Seattle Occupational Health Services
To protect both employees and employers, Seattle occupational health codes and regulations are used to provide guidance on best practices in the workplace. Workplace occupational health practices are commonly used by employers to help identify and mitigate workplace hazards that could lead to employee illness, injury, and death.
By identifying and mitigating workplace hazards that could possibly harm an employee, an employer also establishes protections for themselves and their business. Likewise, by reducing the frequency of workplace incidents, an employer can maintain high workplace productivity due to more employees not having to take off from work. Furthermore, lower injury and illness rates can help lower workers’ compensation insurance, overall saving money for employers in the long run.
In terms of Seattle occupational health services and policy regulation, employers should always refer to the numerous codes and guidance supplied by the Washington State Department of Labor and Industries. Depending on your specific industry, employers may need to comply with certain occupational health codes and regulations to avoid state fines and penalties. Read more to learn about these various Seattle laws and regulations and how they could potentially affect you.
Health Street offers a variety of Seattle occupational health services. Simply click the button below to register online. If you would like to schedule your appointment via phone or have any questions, please reach us at (206) 347-1012.
Seattle Occupational Health Laws, Acts, and Legislation
Seattle Antibody Testing
The COVID-19 Antibody Test checks for antibodies in a person’s blood that protect against SARS-CoV-2. Use this test to determine if Seattle employees have previously recovered from COVID-19 or received a COVID-19 vaccine.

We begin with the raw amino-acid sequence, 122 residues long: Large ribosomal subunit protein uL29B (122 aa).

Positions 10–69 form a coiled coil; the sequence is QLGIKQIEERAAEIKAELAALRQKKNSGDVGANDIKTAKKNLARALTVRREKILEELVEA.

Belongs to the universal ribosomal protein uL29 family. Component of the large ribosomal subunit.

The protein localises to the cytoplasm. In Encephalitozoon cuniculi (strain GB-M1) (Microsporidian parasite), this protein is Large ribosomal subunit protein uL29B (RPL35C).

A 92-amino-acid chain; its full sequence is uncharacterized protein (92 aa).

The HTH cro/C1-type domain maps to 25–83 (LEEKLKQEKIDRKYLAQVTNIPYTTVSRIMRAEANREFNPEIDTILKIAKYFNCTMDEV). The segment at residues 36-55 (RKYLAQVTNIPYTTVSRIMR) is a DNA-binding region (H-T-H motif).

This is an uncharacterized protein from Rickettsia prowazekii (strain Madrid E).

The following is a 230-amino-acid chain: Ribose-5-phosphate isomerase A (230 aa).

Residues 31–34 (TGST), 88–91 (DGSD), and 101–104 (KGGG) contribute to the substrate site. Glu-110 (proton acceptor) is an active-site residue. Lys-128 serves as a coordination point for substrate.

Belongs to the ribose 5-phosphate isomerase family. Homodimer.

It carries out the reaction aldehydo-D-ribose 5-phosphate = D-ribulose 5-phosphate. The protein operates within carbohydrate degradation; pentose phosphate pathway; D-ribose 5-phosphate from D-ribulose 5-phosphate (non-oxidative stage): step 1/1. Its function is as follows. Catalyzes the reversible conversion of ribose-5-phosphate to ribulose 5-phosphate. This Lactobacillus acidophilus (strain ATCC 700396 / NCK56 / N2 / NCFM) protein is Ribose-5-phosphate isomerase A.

Hepatitis A infections can be spread via water, food, and close contact with individuals who are infected. Although it can be prevented by vaccination, people who are not vaccinated against Hepatitis A and do not have the antibodies to protect against this virus may be at risk for liver infections. If proof of Hepatitis A immunity is required for an employer in Seattle, this antibody test can be ordered.
Individuals who do not have antibodies that protect against Hepatitis B may be at risk for serious or even fatal liver infection. This virus can be contracted from bodily fluids, such as blood or semen. The Hepatitis B Antibody Test can determine if a person has immunity against this virus.
Similar to Hepatitis A and B, Hepatitis C infections can also result in complications with the liver. Hepatitis C infection is spread via blood, and therefore is most often a result of using contaminated equipment (such as needles). For people who need proof of Hepatitis C immunity or are unsure of their vaccination status, the Hepatitis C Antibody Test can detect the appropriate antibodies in the blood.
Left untreated, some hepatitis infections can cause liver damage, inflammation, and other serious health complications. The below bundle tests a person’s blood for immunity against all three types of hepatitis viruses.
MMR antibody testing is used to determine if a person has immunity against measles, mumps, and rubella.
More commonly known as Chickenpox, the varicella-zoster virus is a highly contagious virus that can be easily spread via air, skin, saliva, and surfaces. Since infection or vaccination frequently occurs at a young age, individuals may be unsure of their vaccination status. This test can be used to confirm whether a person has antibodies against the varicella virus.
This is a package deal that covers a wide range of antibody testing, including varicella (Chickenpox), measles, mumps, rubella, and hepatitis B.
As our most comprehensive package for antibody testing, this option is a great choice for people in Seattle who are looking for proof of immunity or for more information about their vaccination status. The Total Antibody Package includes antibody testing for hepatitis A, hepatitis B, hepatitis C, varicella (Chickenpox), measles, mumps, and rubella.